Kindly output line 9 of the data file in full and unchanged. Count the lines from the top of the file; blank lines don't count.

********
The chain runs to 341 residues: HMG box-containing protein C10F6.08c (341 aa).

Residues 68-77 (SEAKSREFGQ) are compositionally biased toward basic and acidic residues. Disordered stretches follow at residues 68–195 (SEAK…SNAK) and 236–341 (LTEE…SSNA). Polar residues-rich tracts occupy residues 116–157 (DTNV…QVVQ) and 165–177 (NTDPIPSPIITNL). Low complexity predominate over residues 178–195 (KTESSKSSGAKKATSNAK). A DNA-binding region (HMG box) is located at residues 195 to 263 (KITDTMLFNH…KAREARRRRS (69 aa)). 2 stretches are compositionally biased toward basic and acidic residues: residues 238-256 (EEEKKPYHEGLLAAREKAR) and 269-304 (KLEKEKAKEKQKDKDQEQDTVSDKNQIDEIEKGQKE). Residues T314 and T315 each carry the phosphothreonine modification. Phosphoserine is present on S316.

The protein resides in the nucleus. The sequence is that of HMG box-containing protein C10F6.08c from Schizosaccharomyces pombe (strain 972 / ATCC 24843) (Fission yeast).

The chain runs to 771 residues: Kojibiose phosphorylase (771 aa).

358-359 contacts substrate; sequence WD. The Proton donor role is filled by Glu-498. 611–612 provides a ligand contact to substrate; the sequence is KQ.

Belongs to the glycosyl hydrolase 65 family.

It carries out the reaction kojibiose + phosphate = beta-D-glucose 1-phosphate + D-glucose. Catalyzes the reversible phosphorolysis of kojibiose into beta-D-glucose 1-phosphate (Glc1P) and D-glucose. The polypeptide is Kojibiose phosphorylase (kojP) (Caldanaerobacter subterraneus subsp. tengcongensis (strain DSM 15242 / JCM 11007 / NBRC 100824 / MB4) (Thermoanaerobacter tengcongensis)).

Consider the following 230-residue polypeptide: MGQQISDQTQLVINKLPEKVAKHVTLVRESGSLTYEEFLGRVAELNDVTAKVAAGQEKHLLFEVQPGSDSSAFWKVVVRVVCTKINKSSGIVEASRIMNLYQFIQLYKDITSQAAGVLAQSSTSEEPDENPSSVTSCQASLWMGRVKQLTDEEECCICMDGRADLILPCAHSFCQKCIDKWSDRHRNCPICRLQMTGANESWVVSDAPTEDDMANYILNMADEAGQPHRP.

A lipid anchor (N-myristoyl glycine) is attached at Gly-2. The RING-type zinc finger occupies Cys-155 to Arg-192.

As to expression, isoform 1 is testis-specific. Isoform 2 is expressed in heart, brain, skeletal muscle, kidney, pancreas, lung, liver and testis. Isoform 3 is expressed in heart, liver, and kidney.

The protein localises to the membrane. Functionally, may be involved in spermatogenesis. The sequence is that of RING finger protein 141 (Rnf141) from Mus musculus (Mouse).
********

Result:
A lipid anchor (N-myristoyl glycine) is attached at Gly-2. The RING-type zinc finger occupies Cys-155 to Arg-192.